4. Trevor Says:

    I linked to your post from my blog, Kevin. Glad to be a participant!


  5. KevinfromCanada Says:

    Welcome aboard, Trevor, and I hope you will find the reading journey rewarding.


  6. Kerry Says:

    I am looking forward to all the coverage. This is a great way to promote the actual Giller and Canadian books. Plus, the shadow jury is a great way to stir debate over books which is always a very welcome thing. I have no suggestions, but I am looking forward to the recommendations.


  7. KevinfromCanada Says:

    Kerry: “Stirring debate” is exactly what we hope to do. And have some fun while doing it. Kevin


  8. kimbofo Says:

    This is a great way to promote Canadian fiction, I must say. Will be following the shadow jury very closely.


  9. Colette Jones Says:

    This sounds great fun, Kevin. Thanks for sharing it with the world.


  10. Colette Jones Says:

    Saw Joseph Boyden at EdBookFest last week, and off to see Patrick Lane this morning. Joseph Boyden was also in the audience of the David Sedaris event yesterday.


  11. KevinfromCanada Says:

    Rick P: Welcome — I moved my response down here so it was more convenient for others. A full list of past Giller winners and shortlisted books can be found a their website — http://www.scotiabankgillerprize.ca/ — thanks for the reminder because I should have included it in the original post. In fact, I’ll do an edit right now and do that as well.


  12. Isabel Says:

    The Shadow Giller – fun name. It would be a great title for a novel.

    Who should play you in the movie version?

    will follow closely.


  13. Cherine Badwi-Hlady Says:

    Hey Kevin – I’m a fan of the Shadow Giller. I’d say February by Lisa Moore has got to be on the shortlist this year. She’s due. I really enjoyed her short story collection, Open.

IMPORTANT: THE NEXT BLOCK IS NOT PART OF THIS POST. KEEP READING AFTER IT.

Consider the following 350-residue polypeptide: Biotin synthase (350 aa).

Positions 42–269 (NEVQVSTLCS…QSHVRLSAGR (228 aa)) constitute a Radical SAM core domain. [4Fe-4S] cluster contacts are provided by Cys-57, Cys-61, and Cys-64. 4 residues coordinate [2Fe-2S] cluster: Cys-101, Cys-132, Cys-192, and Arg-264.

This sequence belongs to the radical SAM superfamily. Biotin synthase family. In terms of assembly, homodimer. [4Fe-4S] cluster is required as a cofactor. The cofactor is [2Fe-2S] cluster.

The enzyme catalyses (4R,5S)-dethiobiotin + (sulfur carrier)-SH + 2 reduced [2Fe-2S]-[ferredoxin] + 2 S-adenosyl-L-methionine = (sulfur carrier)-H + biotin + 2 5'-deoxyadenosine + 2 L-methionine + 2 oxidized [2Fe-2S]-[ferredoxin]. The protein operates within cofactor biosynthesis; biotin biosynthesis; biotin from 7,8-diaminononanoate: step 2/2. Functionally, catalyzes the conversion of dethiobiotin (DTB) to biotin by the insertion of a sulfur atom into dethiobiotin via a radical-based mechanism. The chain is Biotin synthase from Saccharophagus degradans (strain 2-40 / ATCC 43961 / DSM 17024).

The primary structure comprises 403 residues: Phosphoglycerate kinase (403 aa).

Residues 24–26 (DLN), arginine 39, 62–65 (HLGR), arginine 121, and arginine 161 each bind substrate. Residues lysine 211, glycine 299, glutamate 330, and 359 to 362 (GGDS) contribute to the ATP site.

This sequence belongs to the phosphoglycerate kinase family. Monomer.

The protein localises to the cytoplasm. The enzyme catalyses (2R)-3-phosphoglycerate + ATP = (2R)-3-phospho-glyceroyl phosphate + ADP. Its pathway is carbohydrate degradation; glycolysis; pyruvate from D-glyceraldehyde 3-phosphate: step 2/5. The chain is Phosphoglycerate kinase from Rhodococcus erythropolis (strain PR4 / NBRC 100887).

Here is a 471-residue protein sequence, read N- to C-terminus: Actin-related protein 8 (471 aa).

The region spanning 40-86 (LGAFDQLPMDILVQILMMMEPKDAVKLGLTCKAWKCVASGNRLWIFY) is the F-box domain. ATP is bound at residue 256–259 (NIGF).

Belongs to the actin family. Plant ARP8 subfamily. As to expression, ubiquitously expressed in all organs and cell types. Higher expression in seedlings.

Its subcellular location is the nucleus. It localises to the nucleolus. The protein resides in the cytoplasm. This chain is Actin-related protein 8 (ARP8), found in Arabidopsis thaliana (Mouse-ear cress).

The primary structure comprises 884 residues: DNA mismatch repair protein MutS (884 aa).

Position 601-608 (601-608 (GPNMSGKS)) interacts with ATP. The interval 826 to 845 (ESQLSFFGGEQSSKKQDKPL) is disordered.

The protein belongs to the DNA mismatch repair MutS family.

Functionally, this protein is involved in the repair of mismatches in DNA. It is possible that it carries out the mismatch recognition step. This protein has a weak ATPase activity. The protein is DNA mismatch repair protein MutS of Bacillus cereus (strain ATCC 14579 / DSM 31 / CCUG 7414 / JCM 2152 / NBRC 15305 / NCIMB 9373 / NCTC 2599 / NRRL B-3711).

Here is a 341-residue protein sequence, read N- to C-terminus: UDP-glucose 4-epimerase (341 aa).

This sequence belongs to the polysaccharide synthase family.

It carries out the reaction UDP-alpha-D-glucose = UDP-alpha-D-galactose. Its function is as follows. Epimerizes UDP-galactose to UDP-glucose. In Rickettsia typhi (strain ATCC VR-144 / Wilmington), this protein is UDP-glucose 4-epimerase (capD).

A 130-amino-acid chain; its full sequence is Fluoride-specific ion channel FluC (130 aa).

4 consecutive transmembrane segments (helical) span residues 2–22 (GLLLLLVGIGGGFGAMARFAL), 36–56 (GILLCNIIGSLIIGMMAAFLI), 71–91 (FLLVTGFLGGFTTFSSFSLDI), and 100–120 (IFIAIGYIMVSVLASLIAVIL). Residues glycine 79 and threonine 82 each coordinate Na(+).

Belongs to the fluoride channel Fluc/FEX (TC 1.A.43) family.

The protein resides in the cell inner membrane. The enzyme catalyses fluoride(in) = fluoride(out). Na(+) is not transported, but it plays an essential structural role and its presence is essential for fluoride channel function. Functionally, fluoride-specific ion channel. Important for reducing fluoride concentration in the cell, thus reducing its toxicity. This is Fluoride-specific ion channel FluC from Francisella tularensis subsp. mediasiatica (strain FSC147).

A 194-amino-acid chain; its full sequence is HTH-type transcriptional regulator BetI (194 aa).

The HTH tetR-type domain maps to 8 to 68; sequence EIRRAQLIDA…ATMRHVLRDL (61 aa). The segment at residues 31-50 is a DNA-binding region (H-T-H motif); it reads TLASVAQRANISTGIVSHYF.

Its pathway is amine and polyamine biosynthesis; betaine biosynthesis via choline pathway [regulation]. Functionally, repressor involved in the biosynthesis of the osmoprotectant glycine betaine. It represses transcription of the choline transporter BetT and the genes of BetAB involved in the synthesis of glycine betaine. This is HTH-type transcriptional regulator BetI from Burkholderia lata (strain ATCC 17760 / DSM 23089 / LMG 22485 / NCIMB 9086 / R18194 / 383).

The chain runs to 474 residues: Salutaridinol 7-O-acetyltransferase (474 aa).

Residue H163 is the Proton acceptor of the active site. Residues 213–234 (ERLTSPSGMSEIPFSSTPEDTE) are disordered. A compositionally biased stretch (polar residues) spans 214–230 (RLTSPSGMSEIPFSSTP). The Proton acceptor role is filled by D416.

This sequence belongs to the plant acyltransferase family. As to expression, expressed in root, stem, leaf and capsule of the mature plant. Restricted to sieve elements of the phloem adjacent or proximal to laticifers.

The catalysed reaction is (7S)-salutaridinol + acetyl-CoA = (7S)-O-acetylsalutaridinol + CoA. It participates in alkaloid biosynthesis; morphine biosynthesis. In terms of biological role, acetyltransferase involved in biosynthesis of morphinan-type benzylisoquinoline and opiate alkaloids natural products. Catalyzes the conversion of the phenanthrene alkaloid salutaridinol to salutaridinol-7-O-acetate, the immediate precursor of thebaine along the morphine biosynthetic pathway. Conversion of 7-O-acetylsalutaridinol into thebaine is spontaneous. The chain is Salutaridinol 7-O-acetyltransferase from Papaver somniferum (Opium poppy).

14. KevinfromCanada Says:

    Hi Cherine. I did review February (click here) a few months ago. I was intrigued by the premise of the book but not very impressed with the execution. Moore has a writing trait (a penchant for detailed description) which some readers love and I find annoying. She does tend to do very well with juries.


  15. Colette Jones Says:

    Big day!

    Just read through this again, and see that Rick P was asking for a list of shadow winners – that would be initeresting.

    Looking forward to the announcement. I see some things are out of date on the official Giller web site but I expect the longlist will appear there sometime today…


  16. Colette Jones Says:

    Would also like to know what the shadow jury thought of the real winners over the years if you have that information. Are you allowed to talk?


  17. Colette Jones Says:

    Oh, dear. Are you, a member of they jury, allowed to skip one of the books? I thought not. Hmm.


  18. KevinfromCanada Says:

    Colette: As noted, the Shadow Giller jury does not promise to read all of the longlist — given the nature of Canadian publishing (a lot of late releases) there is just no way. So we allocate the longlist books and only offer suggestions on a shortlist. Neither Alison nor I have a taste for Atwood’s “speculative” fiction so we won’t be reading her, but Trevor will. If he thinks it a winner, I guess I’ll have to read it.

    As for Shadow Giller winners differing from the real jury, the first was Ann Marie Macdonald (Fall on Your Knees) when Atwood won for Alias Grace; next was Wayne Johnson (The Colony of Unrequited Dreams) when Alice Munro won for The Love of A Good Woman. Last year, we picked Anthony de Sa (Barnacle Love) but did say it was virtually a tie with the winner (Through Black Spruce).

    There were a couple of years in which there was no Shadow Giller, but for the most part the real jury has agreed with our choices — since we make ours first, they agree with us, not the other way around.